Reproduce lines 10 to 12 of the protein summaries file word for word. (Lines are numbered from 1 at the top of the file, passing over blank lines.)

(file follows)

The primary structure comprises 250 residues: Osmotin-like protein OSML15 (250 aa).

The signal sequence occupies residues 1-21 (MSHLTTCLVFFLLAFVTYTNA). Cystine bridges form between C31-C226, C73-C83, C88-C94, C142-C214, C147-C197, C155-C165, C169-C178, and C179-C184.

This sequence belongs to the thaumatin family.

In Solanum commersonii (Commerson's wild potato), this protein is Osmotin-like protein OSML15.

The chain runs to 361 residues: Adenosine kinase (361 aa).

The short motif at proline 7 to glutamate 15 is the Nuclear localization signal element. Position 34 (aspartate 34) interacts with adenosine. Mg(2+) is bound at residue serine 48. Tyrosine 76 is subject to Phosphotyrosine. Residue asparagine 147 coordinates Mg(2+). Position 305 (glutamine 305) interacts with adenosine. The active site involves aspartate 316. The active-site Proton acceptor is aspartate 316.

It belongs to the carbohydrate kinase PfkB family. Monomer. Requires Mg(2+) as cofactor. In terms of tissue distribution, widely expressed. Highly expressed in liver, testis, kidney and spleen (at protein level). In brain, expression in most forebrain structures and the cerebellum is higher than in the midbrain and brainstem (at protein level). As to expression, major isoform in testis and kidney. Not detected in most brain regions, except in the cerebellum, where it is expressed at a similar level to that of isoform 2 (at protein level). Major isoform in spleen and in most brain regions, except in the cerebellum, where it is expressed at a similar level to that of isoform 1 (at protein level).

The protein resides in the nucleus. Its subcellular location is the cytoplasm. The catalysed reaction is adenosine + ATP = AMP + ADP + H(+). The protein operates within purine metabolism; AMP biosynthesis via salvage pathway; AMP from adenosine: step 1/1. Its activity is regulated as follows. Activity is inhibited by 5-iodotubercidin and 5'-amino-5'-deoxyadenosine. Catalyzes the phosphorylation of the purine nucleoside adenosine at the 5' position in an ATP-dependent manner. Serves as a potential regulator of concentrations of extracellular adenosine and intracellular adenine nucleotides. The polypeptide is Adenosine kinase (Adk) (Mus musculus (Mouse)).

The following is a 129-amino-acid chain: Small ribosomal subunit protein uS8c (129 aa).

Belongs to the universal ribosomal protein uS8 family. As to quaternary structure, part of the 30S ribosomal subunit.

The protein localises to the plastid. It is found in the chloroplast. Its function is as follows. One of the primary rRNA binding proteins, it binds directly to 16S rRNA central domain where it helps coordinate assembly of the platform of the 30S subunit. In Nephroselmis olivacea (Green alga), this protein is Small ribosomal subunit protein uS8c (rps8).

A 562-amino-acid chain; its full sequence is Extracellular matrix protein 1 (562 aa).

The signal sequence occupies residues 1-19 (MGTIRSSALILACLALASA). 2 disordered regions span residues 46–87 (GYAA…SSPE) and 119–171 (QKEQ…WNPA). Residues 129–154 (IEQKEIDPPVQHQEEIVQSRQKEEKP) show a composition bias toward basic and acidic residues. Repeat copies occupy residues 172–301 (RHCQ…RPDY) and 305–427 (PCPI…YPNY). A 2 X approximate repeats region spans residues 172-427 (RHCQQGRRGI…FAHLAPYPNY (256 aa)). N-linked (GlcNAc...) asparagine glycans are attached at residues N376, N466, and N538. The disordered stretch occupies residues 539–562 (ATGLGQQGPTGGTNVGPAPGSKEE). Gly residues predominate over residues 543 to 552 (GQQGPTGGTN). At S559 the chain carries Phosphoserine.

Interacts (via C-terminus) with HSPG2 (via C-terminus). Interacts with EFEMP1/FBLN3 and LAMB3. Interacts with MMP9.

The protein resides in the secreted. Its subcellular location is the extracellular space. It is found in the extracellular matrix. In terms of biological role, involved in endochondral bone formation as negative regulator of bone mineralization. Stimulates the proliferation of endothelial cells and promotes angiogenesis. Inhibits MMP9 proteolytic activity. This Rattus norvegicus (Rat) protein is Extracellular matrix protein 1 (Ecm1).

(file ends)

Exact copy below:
Belongs to the universal ribosomal protein uS8 family. As to quaternary structure, part of the 30S ribosomal subunit.

The protein localises to the plastid. It is found in the chloroplast. Its function is as follows. One of the primary rRNA binding proteins, it binds directly to 16S rRNA central domain where it helps coordinate assembly of the platform of the 30S subunit. In Nephroselmis olivacea (Green alga), this protein is Small ribosomal subunit protein uS8c (rps8).

A 562-amino-acid chain; its full sequence is Extracellular matrix protein 1 (562 aa).